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Comments

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The last time I used a dial-up modem was...

Tastecicles missing option (410 comments)

I'm on an acoustic coupler, you insensitive clod!

about 10 months ago
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I use spinning-drive storage media ...

Tastecicles Re:Spinning, and lots of it. (232 comments)

I have two 1" spinnies, they're both 4GB and they both have problems. One is for some reason unable to maintain a stable partition table (though the data remains completely intact), the other likes to spin down immediately a write operation finishes.

about 10 months ago
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I use spinning-drive storage media ...

Tastecicles Re:Storage. (232 comments)

you don't do much in the way of raw graphics or video processing, do you?

about 10 months ago
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I use spinning-drive storage media ...

Tastecicles Re:Storage. (232 comments)

not to mention renegotiating the ~100KV contract with the power company...

about 10 months ago
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I use spinning-drive storage media ...

Tastecicles Re:Storage. (232 comments)

how does that figure to now, when you can buy a 4GB stick of DDR3 for the equivalent of $28 on the high street?

about 10 months ago
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Cruise Ship "Costa Concordia" Salvage Attempt To Go Ahead

Tastecicles Re:this has me wondering (151 comments)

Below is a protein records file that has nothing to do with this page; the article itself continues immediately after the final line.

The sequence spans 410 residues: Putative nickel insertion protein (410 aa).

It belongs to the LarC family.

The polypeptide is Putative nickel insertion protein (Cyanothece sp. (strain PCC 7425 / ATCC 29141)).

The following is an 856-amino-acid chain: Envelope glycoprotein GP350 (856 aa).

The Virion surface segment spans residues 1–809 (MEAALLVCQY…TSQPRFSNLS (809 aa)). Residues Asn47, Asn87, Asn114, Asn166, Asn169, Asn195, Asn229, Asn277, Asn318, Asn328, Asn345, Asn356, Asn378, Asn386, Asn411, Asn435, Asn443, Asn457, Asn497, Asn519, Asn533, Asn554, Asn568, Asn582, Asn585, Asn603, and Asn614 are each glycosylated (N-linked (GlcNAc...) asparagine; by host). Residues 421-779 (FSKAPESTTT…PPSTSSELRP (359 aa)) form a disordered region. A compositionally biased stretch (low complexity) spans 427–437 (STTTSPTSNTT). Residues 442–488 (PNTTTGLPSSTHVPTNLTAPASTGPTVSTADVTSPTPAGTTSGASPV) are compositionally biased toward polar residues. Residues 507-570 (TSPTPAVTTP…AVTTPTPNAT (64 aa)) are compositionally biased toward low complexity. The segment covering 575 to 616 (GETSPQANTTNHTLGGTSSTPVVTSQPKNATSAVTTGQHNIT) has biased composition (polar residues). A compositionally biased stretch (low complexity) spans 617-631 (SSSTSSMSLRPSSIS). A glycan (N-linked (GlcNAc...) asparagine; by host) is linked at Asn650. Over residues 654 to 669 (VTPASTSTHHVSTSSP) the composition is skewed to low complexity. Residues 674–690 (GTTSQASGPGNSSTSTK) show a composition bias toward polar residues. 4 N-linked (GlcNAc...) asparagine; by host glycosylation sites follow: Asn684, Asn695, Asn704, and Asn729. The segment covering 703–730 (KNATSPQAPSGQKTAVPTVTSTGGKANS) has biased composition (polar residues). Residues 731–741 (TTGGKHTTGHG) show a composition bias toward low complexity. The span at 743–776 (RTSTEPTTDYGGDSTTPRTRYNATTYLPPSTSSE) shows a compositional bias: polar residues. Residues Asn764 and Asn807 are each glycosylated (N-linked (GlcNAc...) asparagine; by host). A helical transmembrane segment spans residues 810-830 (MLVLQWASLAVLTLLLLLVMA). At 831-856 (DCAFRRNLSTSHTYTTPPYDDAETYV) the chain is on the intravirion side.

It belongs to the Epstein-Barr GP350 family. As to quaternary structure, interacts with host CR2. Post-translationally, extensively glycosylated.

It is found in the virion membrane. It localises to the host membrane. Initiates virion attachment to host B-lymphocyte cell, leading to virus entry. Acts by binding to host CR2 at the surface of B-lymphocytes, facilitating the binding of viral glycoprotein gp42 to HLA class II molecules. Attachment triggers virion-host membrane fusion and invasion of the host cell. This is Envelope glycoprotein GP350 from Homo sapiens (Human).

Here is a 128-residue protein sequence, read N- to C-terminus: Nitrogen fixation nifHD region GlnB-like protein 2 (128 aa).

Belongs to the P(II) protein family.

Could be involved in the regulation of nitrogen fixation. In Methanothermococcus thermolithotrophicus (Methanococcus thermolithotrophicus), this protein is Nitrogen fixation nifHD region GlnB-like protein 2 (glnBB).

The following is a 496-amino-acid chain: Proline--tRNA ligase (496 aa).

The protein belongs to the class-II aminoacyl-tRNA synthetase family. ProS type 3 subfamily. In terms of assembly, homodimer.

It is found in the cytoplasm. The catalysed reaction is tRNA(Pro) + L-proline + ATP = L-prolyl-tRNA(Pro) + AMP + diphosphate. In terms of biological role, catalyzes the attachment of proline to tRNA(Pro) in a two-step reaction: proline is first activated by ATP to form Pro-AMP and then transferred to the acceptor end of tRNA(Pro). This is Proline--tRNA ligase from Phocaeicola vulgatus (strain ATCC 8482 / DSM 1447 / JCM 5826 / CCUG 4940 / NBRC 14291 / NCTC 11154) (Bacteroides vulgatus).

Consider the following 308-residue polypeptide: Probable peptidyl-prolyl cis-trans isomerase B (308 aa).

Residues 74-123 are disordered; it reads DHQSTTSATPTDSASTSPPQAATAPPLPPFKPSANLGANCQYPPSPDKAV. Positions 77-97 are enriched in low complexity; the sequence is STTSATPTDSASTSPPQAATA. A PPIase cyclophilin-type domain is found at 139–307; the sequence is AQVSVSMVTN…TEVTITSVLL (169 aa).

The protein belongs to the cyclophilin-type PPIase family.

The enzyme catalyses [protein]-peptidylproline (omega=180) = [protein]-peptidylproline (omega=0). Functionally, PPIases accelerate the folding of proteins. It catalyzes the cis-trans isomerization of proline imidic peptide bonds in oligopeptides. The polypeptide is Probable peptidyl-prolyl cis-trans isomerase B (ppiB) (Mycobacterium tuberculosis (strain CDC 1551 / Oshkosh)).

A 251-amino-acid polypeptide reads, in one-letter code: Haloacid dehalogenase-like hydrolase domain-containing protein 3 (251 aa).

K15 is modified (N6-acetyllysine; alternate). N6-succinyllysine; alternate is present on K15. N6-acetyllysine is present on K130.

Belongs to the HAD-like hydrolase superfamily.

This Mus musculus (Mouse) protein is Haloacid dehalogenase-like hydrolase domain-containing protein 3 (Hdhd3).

too rich for my blood. Damn.

Is she still packing? Last I heard, she was still packed with explosives and back in February I think it was, a veteran ordnance disposal guy said it'd cost over £30 million to make it safe... which the Government wanted happening anyway because it's in the way of the new London Airport they've got planned though nobody's asked for (there's already four, how many more do they think they need??).

about 10 months ago
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USB "Condom" Allows You To Practice Safe Charging

Tastecicles Re:Better than a USB-ectomy (208 comments)

yeouch, 50VDC right up the caboose...

about 10 months ago
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Cruise Ship "Costa Concordia" Salvage Attempt To Go Ahead

Tastecicles Re:this has me wondering (151 comments)

oh, yes, I'm sure they had the same concerns regarding the disposal of the MSC Napoli and its proximity to Lyme Bay. ::rolleyes::.

about 10 months ago
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Cruise Ship "Costa Concordia" Salvage Attempt To Go Ahead

Tastecicles this has me wondering (151 comments)